Tony Keeler Biography

 

Tony Keeler (Glen Ridge, 1933 – Sitges, 2016)

Of North American origin, Herbert Keeler-Klipstein, artistically known as Tony Keeler, developed his career in Catalonia, contributing significantly to Spain’s photographic heritage. Keeler’s bold style and unique technique of creating striking black and white contrasts provide an unmistakable stamp to his images. Prominent amongst a wide range of themes, are his powerful close up portraits which have required an extreme proximity of lens and photographed face.

After graduating in Political Science from Harvard University (1956), Keeler began to express his interest in photography by studying the discipline at the William Mortensen school of Photography. However, it was not until 1960 when Keeler decided to abandon other projects to become a professional photographer. That year, he emigrated with his newly founded family to settle in Catalonia, where he inaugurated his first photographic studio in the coastal town of Sitges.

Keeler combined his work as a portraitist with photographing everything that caught his interest. Thus, his passion for flamenco drove him to make recurring visits to Andalusia, where he captured the atmosphere of rural villages and the “duende” of legendary flamenco artists like Diego del Gastor and Fernanda de Utrera.

From his base in Sitges, Keeler frequented the coastal town of Cadaqués, which was and is to this day, a meeting point for artists. Keeler’s photographs offer a personal perspective of the unique environment of Cadaqués during the 60s and 70s with Salvador Dalí as focal figure.

In 1970, Tony Keeler discovered Ibiza and was immediately captivated by the island. There, he combined his photographic work with the coordination of his gallery “Studio Keeler”, located in the port of the island. An offspring of this period is the book “Ibiza a Dream”, where Keeler expresses his most poetic facet.

Between 1980 and 1985, Keeler made numerous trips to Asia and Latin America, collecting illustrative images of different environments and cultures. Between 1985 and 20o5, Keeler focused his photographic interest in sub-Saharan Africa, and travelled in different stages throughout the regions of the Sahel, from the Atlantic to the Indian Ocean, portraying the unique characteristics of these cultures.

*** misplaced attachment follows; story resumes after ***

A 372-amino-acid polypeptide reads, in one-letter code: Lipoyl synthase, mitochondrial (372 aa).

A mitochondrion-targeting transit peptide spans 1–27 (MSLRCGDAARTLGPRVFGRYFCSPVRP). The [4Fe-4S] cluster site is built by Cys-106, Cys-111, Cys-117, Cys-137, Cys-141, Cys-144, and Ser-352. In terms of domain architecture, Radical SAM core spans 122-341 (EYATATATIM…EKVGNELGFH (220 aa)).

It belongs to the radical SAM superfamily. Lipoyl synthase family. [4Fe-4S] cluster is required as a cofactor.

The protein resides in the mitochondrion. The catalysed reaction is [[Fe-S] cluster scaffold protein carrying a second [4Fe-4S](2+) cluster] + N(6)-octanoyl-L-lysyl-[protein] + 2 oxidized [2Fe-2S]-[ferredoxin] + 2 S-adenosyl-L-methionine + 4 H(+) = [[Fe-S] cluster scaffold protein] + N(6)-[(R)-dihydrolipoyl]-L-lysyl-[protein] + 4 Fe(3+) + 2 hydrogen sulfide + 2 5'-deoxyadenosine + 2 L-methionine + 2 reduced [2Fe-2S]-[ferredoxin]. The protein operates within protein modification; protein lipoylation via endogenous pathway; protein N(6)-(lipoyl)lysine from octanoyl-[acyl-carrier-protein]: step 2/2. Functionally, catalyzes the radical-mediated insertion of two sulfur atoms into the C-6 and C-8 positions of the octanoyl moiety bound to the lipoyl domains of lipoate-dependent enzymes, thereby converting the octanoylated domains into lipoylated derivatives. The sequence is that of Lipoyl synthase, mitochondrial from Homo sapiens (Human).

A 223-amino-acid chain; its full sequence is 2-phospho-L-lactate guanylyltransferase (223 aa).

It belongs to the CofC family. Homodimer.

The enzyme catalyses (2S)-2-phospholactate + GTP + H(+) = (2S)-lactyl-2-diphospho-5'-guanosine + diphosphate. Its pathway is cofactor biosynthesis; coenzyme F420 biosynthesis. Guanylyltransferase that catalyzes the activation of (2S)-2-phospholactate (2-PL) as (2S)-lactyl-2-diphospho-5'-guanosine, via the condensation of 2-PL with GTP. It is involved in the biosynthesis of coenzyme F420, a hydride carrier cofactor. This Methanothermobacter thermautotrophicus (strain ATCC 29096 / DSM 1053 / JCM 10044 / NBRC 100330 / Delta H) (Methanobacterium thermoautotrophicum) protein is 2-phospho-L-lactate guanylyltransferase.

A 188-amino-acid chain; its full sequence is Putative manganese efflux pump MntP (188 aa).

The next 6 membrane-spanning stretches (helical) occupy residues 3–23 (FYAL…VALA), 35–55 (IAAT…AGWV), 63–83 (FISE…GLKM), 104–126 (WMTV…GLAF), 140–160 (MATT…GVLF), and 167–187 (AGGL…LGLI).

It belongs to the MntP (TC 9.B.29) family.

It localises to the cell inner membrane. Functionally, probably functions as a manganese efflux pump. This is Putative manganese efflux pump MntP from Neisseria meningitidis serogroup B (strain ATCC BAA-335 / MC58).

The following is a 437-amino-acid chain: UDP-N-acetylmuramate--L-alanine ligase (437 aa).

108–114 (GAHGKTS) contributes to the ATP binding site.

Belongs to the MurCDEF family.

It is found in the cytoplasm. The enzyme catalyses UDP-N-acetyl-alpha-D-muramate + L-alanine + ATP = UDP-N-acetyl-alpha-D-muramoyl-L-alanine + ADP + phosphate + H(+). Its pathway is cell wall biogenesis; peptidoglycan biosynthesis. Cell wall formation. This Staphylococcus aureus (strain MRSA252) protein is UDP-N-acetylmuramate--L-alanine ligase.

During his university years, Keeler had visited Cuba with a fellow student who was native of the island. Three decades later, in 1988, Keeler returned to Cuba and discovered that many of the elements that had attracted him in his stays of the 50s were still intact. From then on, he returned to the island on several occasions to capture the Cuban culture of the 90s, with its complexities, as well as its beauty and charm.

If we observe the evolution of Tony Keeler’s style, we see that shortly after opening his first photographic studio in 1960, he abandons the technique learned with Mortensen (dark images with a texture similar to that of a pencil drawing) and from 1962, he starts to manifest a personal style in which light and strong black and white contrasts prevail. Tony Keeler used to say that his passion for photography began the day when, while still a student, he discovered the book “Tipos y Trajes” by José Ortiz Echagüe in his university library. He was captivated by the impeccable technique of the master, as well as the humanistic and poetic content of the images. Another important reference for Keeler was Walker Evans. Like his admired predecessors, Keeler focused mainly on the human factor, selecting his subjects intuitively to explore their essence and finding common elements between women and men of different backgrounds.